NBCRV Sensor Suite Upgrades Draw Praise from CBRN Stakeholders
In February of this year leaders and stakeholders turned out to view the highly anticipated Stryker Nuclear, Biological and Chemical Reconnaissance Vehicle (NBCRV) Sensor Suite Upgrade program demonstration at the Combat Capabilities Development Command (CCDC) Chemical Biological Center.
The NBCRV demonstration provided a first look for many at the brand new suite of chemical sensors deployed on the NBCRV, a huge leap forward in terms of capabilities for not only the vehicle but for CBRNE Soldiers tasked with operating and carrying out missions using the NBCRV.
“We’re not writing about the future, we’re not thinking about the future, we’re building the future,” Lt. Col. Jeffrey Strauss of the Joint Program Executive Office for Chemical, Biological, Radiological and Nuclear Defense (JPEO-CBRND), Joint Project Manager for Nuclear, Biological and Chemical Contamination Avoidance (JPM NBC CA) said during his opening remarks to the audience of more than 50 people.
Currently, CBRN Soldiers investigate potential CBRN threats at close range from a slow-moving or completely stopped vehicle, sometimes directly exposing the vehicle to the threat in order to conduct sampling and often creating an easy target for the enemy. It was clear to many in the Science and Technology (S&T) community, the CBRNE community and the Army that the NBCRV had opportunities for modernization.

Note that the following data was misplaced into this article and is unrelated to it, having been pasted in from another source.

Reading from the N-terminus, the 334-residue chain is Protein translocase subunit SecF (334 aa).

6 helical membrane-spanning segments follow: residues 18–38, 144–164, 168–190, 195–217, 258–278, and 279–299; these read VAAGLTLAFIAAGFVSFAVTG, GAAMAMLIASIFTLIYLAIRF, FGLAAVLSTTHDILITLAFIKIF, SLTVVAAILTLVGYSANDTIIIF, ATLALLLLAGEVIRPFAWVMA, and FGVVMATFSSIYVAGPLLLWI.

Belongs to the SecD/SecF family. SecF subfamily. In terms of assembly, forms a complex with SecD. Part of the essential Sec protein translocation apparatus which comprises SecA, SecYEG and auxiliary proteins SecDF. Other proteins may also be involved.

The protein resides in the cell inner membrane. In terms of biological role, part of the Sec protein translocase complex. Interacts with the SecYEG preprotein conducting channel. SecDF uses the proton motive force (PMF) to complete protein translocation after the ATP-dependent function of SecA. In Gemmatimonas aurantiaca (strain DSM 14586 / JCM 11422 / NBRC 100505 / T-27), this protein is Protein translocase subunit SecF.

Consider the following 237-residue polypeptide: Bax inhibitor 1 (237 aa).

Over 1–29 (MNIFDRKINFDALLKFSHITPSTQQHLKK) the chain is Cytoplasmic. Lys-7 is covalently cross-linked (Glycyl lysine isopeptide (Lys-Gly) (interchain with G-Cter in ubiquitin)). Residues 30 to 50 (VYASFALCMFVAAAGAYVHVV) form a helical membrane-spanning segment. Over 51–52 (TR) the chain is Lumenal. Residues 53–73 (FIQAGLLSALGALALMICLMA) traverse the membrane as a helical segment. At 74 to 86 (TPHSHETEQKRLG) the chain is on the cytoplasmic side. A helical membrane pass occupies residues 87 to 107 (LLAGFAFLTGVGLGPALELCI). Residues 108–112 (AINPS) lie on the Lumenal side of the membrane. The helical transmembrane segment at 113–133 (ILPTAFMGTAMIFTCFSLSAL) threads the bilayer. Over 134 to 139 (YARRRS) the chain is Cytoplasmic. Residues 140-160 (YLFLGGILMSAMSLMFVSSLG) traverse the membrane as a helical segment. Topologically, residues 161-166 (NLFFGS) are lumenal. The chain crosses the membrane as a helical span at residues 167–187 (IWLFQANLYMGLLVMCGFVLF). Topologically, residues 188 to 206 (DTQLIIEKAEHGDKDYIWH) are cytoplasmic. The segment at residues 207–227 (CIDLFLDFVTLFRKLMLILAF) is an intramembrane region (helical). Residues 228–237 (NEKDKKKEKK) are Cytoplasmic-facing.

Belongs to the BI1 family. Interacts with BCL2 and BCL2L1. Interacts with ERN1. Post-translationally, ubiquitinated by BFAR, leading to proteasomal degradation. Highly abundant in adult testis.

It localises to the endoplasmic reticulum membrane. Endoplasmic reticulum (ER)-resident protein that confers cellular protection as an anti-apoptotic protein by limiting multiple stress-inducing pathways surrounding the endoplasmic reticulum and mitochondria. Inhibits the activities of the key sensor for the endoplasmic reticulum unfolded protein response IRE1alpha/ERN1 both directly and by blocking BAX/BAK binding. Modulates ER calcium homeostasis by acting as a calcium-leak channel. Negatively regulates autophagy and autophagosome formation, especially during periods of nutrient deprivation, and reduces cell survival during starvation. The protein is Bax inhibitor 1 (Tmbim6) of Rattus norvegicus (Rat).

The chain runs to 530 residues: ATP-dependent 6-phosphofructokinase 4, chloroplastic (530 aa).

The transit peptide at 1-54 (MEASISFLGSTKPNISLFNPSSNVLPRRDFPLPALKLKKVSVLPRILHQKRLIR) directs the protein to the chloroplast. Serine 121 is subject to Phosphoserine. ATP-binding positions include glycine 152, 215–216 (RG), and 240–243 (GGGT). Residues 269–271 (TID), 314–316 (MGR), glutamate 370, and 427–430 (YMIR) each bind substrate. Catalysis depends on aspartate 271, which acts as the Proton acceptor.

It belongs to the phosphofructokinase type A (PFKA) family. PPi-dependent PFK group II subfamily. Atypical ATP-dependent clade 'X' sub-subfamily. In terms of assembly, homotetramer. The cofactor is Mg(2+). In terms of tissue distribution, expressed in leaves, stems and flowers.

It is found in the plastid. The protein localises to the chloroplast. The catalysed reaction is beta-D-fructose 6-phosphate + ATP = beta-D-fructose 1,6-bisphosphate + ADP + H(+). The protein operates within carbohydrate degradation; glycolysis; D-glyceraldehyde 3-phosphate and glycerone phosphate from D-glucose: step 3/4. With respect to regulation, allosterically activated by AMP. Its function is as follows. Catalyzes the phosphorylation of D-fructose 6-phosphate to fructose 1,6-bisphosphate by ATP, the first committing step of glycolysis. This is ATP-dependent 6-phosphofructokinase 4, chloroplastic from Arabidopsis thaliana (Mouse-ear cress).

“This capability is meant to operate outside the threat,” Scott Kimmel, Deputy Commandant of the U.S. Army CBRN School said. “NBCRV has to operate with a cavalry squadron because the days of the NBCRV being left in the rear of the fight are over.”
The sensor package upgrade consists of six sensor capabilities.
1. The Deep Purple Unmanned Aerial Vehicle equipped with the Array Configurable of Remote Network Sensors flies sensors into a chemical cloud for interrogation.
2. A Joint Chemical Agent Detector automatically detects, identifies and alarms to chemical warfare agents and toxic industrial chemical vapors.
3. A standoff detector called the improved Mobile Chemical Agent Detector detects, identifies and maps chemical weapon vapors.
4. The Vehicle Integrated Platform Enhanced Radiation Detection, Indication, and Computation is the NBCRV’s internal point sensor and is specifically tailored for mounted operations in radiological-nuclear environments.
5. The Mounted Enhanced RADIAC Long-Range Imaging Networkable (MERLIN) system, which is comprised of two subsystems that are complementary but work independently of each other, MERLIN-Imager (MERLIN-I) and the MERLIN-Applique (MERLIN-A). MERLIN-I enables stationary standoff radioisotope detection and MERLIN-A consists of four sensors mounted on the corners of the NBCRV, enabling moving standoff detection.
6. The Chemical Sensor Detector analyzes ground liquids using a laser and spectrometer and is deployable on-the-move.
In May, a team of operators will showcase the NBCRV’s capabilities at the Joint Warfighter Assessment 2019 in Washington state.